Further developments
An important characteristic of the refinery is its flexibility. Meaning: the refinery is capable to refine several kinds of crude oil, even if they are very different, and also to deliver the needed products in the right amounts. The composition of crude oil is well known, and difficult to change; but the refinery must be capable to influence the fractions, through mixing processes.

In this process, cracking is extremely important, with help of catalysts (catalitic cracking) and with Hydrgen (hydrocracking). The heavier hydrocarbons can be cracked into lighter ones. In this way, it is possible, for example, to increase the yield of petrol.
These processes were already developped at the end of the 19th century, but processes of catalytic reforming (with Platinum as catalyst) were introduced only after 1940. This because of the needs during the second world war. Naphta was converted in more complex compounds, such as aromatic compounds and branched chains (isomerisation). This not only produced petrol with a high octane number, but also basic materials for the petrochemical industry.

Side processes in the refinery can be: desulphurisation and hydrogen plants.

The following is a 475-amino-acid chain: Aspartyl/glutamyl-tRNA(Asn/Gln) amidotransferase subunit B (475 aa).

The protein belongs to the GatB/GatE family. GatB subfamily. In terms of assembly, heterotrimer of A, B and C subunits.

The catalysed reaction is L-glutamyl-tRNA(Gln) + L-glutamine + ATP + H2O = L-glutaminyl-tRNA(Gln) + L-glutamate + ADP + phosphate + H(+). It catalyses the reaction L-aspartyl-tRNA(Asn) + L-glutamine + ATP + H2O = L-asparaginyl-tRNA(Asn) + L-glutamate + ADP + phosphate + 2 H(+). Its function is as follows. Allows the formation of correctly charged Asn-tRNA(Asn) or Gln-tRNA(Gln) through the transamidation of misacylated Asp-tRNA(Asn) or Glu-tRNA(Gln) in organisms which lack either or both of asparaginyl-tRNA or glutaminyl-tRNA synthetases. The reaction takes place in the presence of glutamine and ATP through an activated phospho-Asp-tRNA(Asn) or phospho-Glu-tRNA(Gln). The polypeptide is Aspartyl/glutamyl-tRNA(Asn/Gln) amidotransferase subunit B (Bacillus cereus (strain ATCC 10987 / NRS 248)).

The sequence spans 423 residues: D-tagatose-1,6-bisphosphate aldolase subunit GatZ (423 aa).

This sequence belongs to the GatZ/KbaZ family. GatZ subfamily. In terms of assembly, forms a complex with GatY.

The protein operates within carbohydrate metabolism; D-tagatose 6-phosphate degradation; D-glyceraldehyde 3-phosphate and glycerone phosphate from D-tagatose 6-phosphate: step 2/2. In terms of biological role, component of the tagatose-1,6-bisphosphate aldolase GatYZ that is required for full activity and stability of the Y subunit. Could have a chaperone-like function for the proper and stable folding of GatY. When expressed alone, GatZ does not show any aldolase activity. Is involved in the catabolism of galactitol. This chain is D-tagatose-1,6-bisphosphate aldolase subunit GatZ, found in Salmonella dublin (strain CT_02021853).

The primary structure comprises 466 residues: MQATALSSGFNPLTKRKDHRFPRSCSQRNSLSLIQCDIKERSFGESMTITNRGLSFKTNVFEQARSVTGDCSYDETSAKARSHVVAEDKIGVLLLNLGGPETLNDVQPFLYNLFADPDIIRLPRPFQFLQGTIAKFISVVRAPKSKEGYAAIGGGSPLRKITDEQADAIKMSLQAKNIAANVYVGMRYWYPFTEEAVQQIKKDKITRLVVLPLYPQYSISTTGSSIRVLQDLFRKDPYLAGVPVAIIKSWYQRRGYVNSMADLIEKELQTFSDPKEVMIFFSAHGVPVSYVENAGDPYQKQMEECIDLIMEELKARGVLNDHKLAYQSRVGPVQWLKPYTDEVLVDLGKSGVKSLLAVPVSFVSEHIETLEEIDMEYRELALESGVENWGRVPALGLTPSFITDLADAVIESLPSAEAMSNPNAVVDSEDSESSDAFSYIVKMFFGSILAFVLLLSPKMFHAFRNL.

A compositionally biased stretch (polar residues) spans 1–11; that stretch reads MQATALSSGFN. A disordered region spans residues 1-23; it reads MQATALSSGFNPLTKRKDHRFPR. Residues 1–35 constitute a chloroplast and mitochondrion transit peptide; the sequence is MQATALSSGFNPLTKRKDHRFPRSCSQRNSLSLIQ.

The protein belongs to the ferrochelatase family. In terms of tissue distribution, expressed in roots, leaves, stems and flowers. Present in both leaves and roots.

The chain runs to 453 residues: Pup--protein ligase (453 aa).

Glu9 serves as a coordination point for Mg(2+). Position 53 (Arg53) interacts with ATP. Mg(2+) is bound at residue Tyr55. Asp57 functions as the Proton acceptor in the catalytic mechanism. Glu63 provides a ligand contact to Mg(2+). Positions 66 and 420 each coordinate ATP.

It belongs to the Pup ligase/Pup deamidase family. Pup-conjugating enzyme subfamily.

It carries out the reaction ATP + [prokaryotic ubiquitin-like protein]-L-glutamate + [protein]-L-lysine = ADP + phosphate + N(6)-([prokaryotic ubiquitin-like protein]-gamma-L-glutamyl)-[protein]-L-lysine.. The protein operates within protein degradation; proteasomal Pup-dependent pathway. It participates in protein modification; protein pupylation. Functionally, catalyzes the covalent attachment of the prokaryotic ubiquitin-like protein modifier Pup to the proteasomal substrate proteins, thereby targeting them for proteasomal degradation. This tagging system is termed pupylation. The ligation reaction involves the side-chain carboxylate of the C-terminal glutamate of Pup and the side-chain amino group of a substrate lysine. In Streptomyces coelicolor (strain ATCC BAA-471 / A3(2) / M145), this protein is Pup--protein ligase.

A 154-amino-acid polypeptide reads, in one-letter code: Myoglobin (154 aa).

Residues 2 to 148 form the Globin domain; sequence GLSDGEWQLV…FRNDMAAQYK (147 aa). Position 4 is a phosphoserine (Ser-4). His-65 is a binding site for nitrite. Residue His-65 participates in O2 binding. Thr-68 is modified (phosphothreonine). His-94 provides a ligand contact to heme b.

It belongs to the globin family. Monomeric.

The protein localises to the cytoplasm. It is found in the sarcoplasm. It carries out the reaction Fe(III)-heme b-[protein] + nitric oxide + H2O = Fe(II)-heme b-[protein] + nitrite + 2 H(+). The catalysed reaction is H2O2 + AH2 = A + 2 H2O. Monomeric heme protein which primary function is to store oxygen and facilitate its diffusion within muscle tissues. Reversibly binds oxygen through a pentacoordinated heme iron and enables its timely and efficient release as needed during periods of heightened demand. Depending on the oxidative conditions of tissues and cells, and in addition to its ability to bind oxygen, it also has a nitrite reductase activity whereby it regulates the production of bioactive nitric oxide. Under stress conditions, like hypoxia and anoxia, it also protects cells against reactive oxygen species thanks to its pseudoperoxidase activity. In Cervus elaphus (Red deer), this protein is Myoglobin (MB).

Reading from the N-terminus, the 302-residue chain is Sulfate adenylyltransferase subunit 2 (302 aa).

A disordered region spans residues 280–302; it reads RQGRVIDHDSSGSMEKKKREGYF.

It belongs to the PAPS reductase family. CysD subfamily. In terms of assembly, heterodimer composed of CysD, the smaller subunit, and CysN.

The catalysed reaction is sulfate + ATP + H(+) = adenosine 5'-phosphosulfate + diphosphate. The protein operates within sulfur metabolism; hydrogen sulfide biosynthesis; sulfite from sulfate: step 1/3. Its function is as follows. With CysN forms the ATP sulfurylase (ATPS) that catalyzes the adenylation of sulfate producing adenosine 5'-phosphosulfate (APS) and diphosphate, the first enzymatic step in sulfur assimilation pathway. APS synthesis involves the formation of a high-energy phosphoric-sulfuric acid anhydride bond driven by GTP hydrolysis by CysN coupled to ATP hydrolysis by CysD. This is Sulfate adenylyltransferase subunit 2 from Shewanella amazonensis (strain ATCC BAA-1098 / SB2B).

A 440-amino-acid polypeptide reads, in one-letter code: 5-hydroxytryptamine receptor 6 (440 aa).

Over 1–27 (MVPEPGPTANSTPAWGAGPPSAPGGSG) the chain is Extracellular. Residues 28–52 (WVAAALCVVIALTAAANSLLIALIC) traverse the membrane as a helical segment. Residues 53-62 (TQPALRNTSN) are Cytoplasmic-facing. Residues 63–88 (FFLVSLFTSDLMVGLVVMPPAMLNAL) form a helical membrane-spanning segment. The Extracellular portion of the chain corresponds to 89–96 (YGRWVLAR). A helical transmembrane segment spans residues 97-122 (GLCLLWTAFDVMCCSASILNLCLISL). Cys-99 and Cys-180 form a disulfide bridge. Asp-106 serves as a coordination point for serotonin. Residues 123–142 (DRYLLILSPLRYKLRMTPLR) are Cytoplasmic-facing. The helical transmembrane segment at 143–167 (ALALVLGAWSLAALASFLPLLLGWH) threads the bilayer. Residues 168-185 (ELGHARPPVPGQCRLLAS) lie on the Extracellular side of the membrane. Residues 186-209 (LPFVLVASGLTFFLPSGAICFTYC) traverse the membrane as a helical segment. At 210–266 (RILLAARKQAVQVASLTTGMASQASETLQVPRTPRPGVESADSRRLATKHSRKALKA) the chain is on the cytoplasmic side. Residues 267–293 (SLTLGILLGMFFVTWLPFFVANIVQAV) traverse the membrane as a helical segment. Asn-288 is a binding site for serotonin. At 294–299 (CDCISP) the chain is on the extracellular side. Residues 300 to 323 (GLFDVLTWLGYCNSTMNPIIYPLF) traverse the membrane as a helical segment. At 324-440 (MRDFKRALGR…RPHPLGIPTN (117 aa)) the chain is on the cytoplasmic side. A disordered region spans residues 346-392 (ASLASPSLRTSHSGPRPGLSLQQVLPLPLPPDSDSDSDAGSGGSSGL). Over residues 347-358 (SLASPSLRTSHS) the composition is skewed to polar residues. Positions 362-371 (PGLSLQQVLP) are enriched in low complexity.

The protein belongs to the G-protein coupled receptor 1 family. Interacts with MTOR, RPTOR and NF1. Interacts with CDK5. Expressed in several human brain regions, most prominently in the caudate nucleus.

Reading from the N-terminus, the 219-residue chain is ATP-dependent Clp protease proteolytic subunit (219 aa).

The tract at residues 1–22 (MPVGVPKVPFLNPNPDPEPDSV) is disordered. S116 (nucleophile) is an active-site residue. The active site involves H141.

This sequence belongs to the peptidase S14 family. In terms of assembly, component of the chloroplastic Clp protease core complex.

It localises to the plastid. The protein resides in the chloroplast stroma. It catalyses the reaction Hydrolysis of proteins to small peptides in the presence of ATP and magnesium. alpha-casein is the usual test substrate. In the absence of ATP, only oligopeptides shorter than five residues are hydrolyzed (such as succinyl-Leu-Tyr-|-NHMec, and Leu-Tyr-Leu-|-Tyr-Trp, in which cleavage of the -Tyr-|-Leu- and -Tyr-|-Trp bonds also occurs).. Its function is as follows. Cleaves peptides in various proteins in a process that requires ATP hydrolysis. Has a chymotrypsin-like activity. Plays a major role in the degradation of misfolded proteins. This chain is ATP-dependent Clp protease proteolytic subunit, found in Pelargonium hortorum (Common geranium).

Distillation of crude oil
Every component in crude oil has its own boiling point. Therefor the crude oil is heated up to 350-370°C where the oil changes from liquid to gaseous in the distillation tower. The vapours are rising in the distillation tower and simultaneously cooled. The most heavy components have higher boiling points, the lighter ones have lower boiling points. The heavy ones will condensate first, the lighter ones will rise more. At the end different products can be separated at various hights, levels of the tower.

fraction
temperature
C atoms
per molecule
gas
<20°C
1-4
light naphta
20-80°C
5-6
heavy naphta
80-175°C
7-10
kerosine
175-260°C
10-14
gasoil
220-350°C
9-25
residue
>350°C
>25


Hydro-treating
Difficult atoms, causing problems during the process like S, N and O can be removed from the fractions through reactions with Hydrogen, whereby bonds as C-S, C-N and C-O are broken.
The aim of hydrotreating is:
  • protecting catalysts from being poisoned
  • improvement of properties
  • protection of the environment
Gasoil in particular contains a lot of sulphur. Without removal of the sulphur, air pollution is the result; SO2 creates acid rain. Sulphur also must be removed, making the products as Naphta unapplicable for further treatment. Sulphur finds itself in so called thiol-groups. Adding Hydrogen and a catalyst can take the sulphur out of the thiols and change it into hydrogensulphide. The last can be changed into elementary Sulphur of into gypsum, plaster.

Catalytic Reforming
With help of a Pt-catalyst, chains can be branched or changed into cyclic hydrocarbons.

Cracking
Mostly the conversion of heavier into lighter fractions.
The lighter fractions could be gases too. But these gases are converted into petrol, if possible.

  • Polymerisation